Hellraisers Journal, Sunday January 30, 1898
New York City Slum Life – Charity Worker Knows Not Whom to Blame
From the Appeal to Reason of January 29, 1898:
A year ago, I started out to see what the east side of New York was like, and the street which struck me as the most astonishing in its difference from the up-town streets was Goerck Street. It was a warm August afternoon, and the inhabitants of the houses along its street were sitting on the steps and standing about the side walks, to say nothing of those upon the street itself.
I looked eagerly at the faces that should suggest dangerous depravity, and I thought I saw upon almost every countenance expressions of the most satanic cruelty and selfishness. I find that the people who visit me for investigation in this quarter of the city come in the same excited state of alarm at the character of the East Side residents. But after a few month of living among them one entirely abandons any idea of their being so different from other human beings, and there scarcely remains any surprise in one’s mind concerning them, excepting this fact of their living together in crowds, which seems dangerous to moral and physical health. I have found that it is a very common thing for a family of eight to have only one bed; so that possibly an elderly woman afflicted with a disease like rheumatism or cancerous affections in obliged to sleep upon chairs or to lie upon the floor, while the younger members of the family are piled upon the bed, and the poor little children are disposed of anywhere.
One of the most pathetic a cases of sickness that I have attended is that of an elderly women dying of two cancers-a person of lovely disposition, and formerly of the comfortable class of humble citizens-who slept at night upon four chairs with her knees necessarily drawn up somewhat, her impoverished bed near the kitchen stove, while her children slept in one bed. I felt a sharp blow, as it seemed, when I entered her room early one morning and found her still in this condition, and I have known of a number of other instances of the chair-bed. It is the commonest mode of the poor to sleep without additional covering in the coldest weather, and the lack of room is repeated by a lack in every other department of need. The people are thankful if, in the first place, they can pay their rent; next, they desire to keep up their life insurance, which will bury them at death; after that they eagerly seek for shoes; and if any money is left for food (usually beer, coffee and tea, with pork; or, in the case of the Jews, I believe, cakes), the sum of their comfort is as complete as they can make it. The fuel is frequently not paid for, being all sorts of wooden planks, hoops and staves, that are dragged home by the children from places where buildings are being torn down.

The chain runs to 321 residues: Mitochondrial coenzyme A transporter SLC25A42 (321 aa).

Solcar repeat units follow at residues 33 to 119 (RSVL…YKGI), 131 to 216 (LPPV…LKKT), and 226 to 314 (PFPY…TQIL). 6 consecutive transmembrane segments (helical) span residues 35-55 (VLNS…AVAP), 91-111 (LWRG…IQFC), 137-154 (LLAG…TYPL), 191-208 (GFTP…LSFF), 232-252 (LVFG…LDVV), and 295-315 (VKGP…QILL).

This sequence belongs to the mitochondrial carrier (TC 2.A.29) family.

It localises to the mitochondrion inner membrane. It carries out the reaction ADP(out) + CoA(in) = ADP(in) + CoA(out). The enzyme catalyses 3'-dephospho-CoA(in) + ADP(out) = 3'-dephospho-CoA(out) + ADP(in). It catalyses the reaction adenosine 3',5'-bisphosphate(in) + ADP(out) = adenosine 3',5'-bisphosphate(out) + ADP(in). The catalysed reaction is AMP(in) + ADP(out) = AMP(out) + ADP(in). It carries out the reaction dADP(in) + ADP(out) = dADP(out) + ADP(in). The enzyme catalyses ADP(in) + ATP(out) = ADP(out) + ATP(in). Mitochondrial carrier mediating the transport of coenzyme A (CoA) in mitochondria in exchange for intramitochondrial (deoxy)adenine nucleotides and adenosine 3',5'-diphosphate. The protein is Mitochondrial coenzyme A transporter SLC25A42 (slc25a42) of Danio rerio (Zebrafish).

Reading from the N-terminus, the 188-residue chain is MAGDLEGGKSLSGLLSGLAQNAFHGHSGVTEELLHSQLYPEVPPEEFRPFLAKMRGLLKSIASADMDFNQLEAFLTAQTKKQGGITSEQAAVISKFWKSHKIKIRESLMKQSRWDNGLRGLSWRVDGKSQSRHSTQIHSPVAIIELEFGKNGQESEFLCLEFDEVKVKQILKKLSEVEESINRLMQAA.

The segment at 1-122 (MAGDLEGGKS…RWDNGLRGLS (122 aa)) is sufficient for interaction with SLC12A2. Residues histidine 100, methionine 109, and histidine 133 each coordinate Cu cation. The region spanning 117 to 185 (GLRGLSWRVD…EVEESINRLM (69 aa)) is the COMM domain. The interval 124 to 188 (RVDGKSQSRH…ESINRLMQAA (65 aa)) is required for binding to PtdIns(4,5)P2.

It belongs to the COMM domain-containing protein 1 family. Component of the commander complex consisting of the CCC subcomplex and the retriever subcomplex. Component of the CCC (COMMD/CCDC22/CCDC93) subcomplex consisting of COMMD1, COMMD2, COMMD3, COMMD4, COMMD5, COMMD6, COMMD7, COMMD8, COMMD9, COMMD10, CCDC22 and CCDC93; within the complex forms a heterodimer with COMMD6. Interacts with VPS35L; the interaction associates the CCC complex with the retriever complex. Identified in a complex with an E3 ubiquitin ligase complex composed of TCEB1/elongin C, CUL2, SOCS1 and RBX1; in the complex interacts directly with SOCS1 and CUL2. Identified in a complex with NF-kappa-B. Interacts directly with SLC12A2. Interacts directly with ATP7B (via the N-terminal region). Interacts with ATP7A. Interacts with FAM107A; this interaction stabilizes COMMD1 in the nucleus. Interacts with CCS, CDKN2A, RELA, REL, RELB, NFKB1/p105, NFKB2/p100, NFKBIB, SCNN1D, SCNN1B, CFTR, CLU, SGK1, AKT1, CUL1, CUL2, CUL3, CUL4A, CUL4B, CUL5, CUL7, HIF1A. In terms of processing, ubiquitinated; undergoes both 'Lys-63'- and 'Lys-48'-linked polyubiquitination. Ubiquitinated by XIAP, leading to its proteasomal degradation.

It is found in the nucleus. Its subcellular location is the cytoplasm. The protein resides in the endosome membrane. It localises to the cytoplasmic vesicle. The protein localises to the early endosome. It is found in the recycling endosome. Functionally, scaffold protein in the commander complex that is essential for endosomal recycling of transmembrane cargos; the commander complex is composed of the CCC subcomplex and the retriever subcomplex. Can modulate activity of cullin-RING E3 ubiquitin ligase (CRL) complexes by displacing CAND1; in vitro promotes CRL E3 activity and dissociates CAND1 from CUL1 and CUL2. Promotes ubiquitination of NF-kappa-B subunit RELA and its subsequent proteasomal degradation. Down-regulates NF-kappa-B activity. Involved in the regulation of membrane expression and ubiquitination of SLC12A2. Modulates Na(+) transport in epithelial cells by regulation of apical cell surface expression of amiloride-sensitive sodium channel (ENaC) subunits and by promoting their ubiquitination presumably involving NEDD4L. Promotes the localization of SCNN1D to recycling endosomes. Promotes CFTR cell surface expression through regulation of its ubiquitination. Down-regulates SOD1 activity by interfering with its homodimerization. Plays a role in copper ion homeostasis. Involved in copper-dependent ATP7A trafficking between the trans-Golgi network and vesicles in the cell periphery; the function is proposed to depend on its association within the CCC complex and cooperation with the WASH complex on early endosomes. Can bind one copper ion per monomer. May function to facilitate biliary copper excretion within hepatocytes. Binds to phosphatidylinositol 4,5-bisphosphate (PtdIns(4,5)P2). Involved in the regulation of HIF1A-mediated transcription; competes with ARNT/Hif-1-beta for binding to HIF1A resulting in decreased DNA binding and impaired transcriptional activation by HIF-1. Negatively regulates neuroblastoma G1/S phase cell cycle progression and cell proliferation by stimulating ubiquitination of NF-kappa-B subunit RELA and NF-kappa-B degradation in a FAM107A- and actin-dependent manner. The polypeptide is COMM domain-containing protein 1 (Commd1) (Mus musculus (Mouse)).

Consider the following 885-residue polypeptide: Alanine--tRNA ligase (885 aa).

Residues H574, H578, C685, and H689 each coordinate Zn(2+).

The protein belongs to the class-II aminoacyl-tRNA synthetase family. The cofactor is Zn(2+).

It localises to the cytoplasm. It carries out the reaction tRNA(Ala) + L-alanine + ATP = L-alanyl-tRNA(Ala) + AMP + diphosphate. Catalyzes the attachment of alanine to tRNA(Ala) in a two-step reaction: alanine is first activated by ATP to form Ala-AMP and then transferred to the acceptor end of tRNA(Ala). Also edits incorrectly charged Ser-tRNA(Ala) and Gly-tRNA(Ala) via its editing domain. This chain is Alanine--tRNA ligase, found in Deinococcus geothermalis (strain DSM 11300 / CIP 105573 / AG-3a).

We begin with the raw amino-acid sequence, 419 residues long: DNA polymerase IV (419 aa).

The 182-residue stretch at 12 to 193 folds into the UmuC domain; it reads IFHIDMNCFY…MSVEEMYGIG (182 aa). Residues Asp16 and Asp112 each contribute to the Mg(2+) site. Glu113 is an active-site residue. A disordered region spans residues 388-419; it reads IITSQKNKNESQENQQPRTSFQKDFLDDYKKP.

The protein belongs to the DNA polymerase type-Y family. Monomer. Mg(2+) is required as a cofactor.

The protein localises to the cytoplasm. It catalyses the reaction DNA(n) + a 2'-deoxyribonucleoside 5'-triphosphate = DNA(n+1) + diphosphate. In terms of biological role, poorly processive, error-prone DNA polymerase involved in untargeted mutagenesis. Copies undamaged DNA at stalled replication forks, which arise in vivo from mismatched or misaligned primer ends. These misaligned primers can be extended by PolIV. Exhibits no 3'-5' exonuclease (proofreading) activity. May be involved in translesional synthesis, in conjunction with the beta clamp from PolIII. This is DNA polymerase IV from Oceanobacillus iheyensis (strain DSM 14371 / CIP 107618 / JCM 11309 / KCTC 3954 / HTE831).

Of course the last few years have been disastrous in regard to insufficiency of work for the poor, so that last winter’s experience was no doubt far worse than has been customary. But what I wish to say is, that when we see an overcrowded street, indicating the overcrowded tenements along it, we have a brief statement, so to speak, of the entirely inadequate resources of the poor in every way. Tenement reform has undertaken to bring to the knowledge of the public the horrid condition of the houses hired by the poor, but no descriptions had given me a real knowledge of how dark the passages are in the daytime, how miserably inadequate the water supply, how impossible that the masses of poor in tenements should keep themselves or their quarters clean.